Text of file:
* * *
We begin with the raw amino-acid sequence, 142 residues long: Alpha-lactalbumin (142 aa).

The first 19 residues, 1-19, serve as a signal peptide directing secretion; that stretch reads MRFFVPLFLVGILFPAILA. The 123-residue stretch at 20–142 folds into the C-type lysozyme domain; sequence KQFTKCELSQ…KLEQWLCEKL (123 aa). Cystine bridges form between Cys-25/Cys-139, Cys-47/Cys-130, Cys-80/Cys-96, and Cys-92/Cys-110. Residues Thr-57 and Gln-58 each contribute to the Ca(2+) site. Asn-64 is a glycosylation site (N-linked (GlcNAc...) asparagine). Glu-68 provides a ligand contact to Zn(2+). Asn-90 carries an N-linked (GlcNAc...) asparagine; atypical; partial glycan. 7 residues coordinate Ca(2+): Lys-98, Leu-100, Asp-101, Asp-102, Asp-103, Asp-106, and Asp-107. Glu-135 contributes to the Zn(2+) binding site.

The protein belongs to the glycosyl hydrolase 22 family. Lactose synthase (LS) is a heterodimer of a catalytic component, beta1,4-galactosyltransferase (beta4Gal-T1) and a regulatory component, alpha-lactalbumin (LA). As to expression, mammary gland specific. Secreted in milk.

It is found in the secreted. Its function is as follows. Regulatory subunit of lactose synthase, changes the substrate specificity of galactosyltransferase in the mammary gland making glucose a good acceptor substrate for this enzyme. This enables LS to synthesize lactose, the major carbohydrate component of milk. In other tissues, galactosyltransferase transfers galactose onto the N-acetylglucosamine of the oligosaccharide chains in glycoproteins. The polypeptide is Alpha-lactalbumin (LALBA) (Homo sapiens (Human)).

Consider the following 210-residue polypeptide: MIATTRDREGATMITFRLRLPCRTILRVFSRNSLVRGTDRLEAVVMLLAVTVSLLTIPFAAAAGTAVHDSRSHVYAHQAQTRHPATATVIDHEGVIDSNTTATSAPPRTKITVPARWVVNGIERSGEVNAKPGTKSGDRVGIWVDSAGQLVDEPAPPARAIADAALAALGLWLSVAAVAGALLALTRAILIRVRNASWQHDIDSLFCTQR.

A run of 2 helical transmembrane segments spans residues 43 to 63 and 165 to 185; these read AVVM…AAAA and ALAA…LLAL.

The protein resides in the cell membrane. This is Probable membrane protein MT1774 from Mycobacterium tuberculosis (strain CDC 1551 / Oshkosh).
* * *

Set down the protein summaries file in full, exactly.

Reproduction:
We begin with the raw amino-acid sequence, 142 residues long: Alpha-lactalbumin (142 aa).

The first 19 residues, 1-19, serve as a signal peptide directing secretion; that stretch reads MRFFVPLFLVGILFPAILA. The 123-residue stretch at 20–142 folds into the C-type lysozyme domain; sequence KQFTKCELSQ…KLEQWLCEKL (123 aa). Cystine bridges form between Cys-25/Cys-139, Cys-47/Cys-130, Cys-80/Cys-96, and Cys-92/Cys-110. Residues Thr-57 and Gln-58 each contribute to the Ca(2+) site. Asn-64 is a glycosylation site (N-linked (GlcNAc...) asparagine). Glu-68 provides a ligand contact to Zn(2+). Asn-90 carries an N-linked (GlcNAc...) asparagine; atypical; partial glycan. 7 residues coordinate Ca(2+): Lys-98, Leu-100, Asp-101, Asp-102, Asp-103, Asp-106, and Asp-107. Glu-135 contributes to the Zn(2+) binding site.

The protein belongs to the glycosyl hydrolase 22 family. Lactose synthase (LS) is a heterodimer of a catalytic component, beta1,4-galactosyltransferase (beta4Gal-T1) and a regulatory component, alpha-lactalbumin (LA). As to expression, mammary gland specific. Secreted in milk.

It is found in the secreted. Its function is as follows. Regulatory subunit of lactose synthase, changes the substrate specificity of galactosyltransferase in the mammary gland making glucose a good acceptor substrate for this enzyme. This enables LS to synthesize lactose, the major carbohydrate component of milk. In other tissues, galactosyltransferase transfers galactose onto the N-acetylglucosamine of the oligosaccharide chains in glycoproteins. The polypeptide is Alpha-lactalbumin (LALBA) (Homo sapiens (Human)).

Consider the following 210-residue polypeptide: MIATTRDREGATMITFRLRLPCRTILRVFSRNSLVRGTDRLEAVVMLLAVTVSLLTIPFAAAAGTAVHDSRSHVYAHQAQTRHPATATVIDHEGVIDSNTTATSAPPRTKITVPARWVVNGIERSGEVNAKPGTKSGDRVGIWVDSAGQLVDEPAPPARAIADAALAALGLWLSVAAVAGALLALTRAILIRVRNASWQHDIDSLFCTQR.

A run of 2 helical transmembrane segments spans residues 43 to 63 and 165 to 185; these read AVVM…AAAA and ALAA…LLAL.

The protein resides in the cell membrane. This is Probable membrane protein MT1774 from Mycobacterium tuberculosis (strain CDC 1551 / Oshkosh).